HoneyPoint Used to Confirm Skype URL Indexing

Last week, several sources were talking about the indexing of URLs that happen inside supposedly secure and private Skype sessions. There was a bit of press about it and we thought it would be fun to test it out and easy to do with HoneyPoint Personal Edition. Here’s how we did it:

  • First, we stood up a HoneyPoint Personal Edition and dilated port 80 with a web listener. We configured it to look like a default under construction page on an IIS box. We then exposed it to the Internet.
  • In order to cut down on noise from scanning while we were testing, we decided we would use a target page in our test URL of vixennixie.htm, since scanners aren’t generally looking for that page, if we get scanned while we are testing, it won’t interfere with our data gathering and analysis.
  • Next, we created a Skype chat between to members of the team and made sure each of us was configured for full security.
  • Once this was confirmed, we passed the URL: http://target_ip/vixennixe.htm between us. The time was 1:13pm Eastern.
  • Then, we waited.
  • Lo and behold, we got this nearly 12 hours later:

                     2013-05-22 01:09:45 – HoneyPoint received a probe from on port 80 Input: HEAD /vixennixie.htm HTTP/1.1 Host: target_ip Connection: Keep-Alive

A whois of shows:

# ARIN WHOIS data and services are subject to the Terms of Use
# available at: https://www.arin.net/whois_tou.html

# Query terms are ambiguous. The query is assumed to be:
# “n”
# Use “?” to get help.

# The following results may also be obtained via:
# http://whois.arin.net/rest/nets;q=

NetRange: –
NetHandle: NET-65-52-0-0-1
Parent: NET-65-0-0-0-0
NetType: Direct Assignment
RegDate: 2001-02-14
Updated: 2012-03-20
Ref: http://whois.arin.net/rest/net/NET-65-52-0-0-1

OrgName: Microsoft Corp
Address: One Microsoft Way
City: Redmond
StateProv: WA
PostalCode: 98052
Country: US
RegDate: 1998-07-10
Updated: 2011-04-26
Ref: http://whois.arin.net/rest/org/MSFT

OrgNOCHandle: ZM23-ARIN
OrgNOCName: Microsoft Corporation
OrgNOCPhone: +1-425-882-8080
OrgNOCEmail: noc@microsoft.com
OrgNOCRef: http://whois.arin.net/rest/poc/ZM23-ARIN

OrgTechHandle: MSFTP-ARIN
OrgTechName: MSFT-POC
OrgTechPhone: +1-425-882-8080
OrgTechEmail: iprrms@microsoft.com
OrgTechRef: http://whois.arin.net/rest/poc/MSFTP-ARIN

OrgAbuseHandle: HOTMA-ARIN
OrgAbuseName: Hotmail Abuse
OrgAbusePhone: +1-425-882-8080
OrgAbuseEmail: abuse@hotmail.com
OrgAbuseRef: http://whois.arin.net/rest/poc/HOTMA-ARIN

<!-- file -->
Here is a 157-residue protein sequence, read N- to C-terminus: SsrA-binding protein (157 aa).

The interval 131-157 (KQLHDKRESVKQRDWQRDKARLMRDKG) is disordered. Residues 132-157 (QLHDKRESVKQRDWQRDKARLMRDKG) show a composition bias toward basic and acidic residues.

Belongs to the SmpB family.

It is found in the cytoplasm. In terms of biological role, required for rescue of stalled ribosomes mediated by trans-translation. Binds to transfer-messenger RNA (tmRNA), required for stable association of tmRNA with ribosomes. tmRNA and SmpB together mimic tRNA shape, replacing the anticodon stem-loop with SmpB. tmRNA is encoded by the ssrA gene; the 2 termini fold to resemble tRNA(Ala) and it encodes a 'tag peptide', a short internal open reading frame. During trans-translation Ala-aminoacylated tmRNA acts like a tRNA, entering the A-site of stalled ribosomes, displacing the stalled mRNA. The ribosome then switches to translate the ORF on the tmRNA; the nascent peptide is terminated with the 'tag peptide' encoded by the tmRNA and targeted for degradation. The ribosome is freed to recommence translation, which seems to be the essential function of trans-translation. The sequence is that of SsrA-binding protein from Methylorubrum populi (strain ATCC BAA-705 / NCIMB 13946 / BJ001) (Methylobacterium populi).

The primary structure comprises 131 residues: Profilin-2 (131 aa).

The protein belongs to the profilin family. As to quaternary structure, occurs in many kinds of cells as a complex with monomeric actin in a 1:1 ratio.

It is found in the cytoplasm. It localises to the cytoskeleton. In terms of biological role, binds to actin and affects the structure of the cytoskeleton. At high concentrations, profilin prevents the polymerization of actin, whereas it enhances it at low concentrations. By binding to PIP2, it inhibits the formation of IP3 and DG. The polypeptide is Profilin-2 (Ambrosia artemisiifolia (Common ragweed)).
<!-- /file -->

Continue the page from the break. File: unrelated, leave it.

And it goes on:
OrgAbuseHandle: ABUSE231-ARIN
OrgAbuseName: Abuse
OrgAbusePhone: +1-425-882-8080
OrgAbuseEmail: abuse@hotmail.com
OrgAbuseRef: http://whois.arin.net/rest/poc/ABUSE231-ARIN

OrgAbuseHandle: MSNAB-ARIN
OrgAbuseName: MSN ABUSE
OrgAbusePhone: +1-425-882-8080
OrgAbuseEmail: abuse@msn.com
OrgAbuseRef: http://whois.arin.net/rest/poc/MSNAB-ARIN

RTechHandle: ZM23-ARIN
RTechName: Microsoft Corporation
RTechPhone: +1-425-882-8080
RTechEmail: noc@microsoft.com
RTechRef: http://whois.arin.net/rest/poc/ZM23-ARIN

# ARIN WHOIS data and services are subject to the Terms of Use
# available at: https://www.arin.net/whois_tou.html

I’ll leave it to the reader to decide what they think about the data. You can draw your own conclusions. We just appreciated yet another use for HoneyPoint and a quick and dirty project to play with. Thanks for reading!

Buffer Overflow Ouchies for Skype and HP OpenView

Two traditional buffer overflow vulnerabilities have emerged today. The first is in the Skype product. It suffers from a heap overflow in the skype4com module. Attackers can exploit this by getting users to visit a malicious page, triggering the overflow. Obviously, Skype users should beware of any links, files or other items sent to them through the Skype network. User awareness of issues with trusting Skype content is the best solution, if your organization allows Skype at all.

Skype users should ensure that they are running the most current version, which is protected from this attack.

The second buffer overflow, this one in HP OpenView’s Network Node Manager, only impacts the following versions:

HP OpenView Network Node Manager (OV NNM) 6.41, 7.01, 7.51 running on HP-UX B.11.00, B.11.11, and B.11.23, Solaris, Windows NT, Windows 2000, Windows XP, and Linux

Attackers can leverage this issue to execute arbitrary code on the vulnerable system. Patches are available through the OpenView support site. Patches should be applied as soon as possible!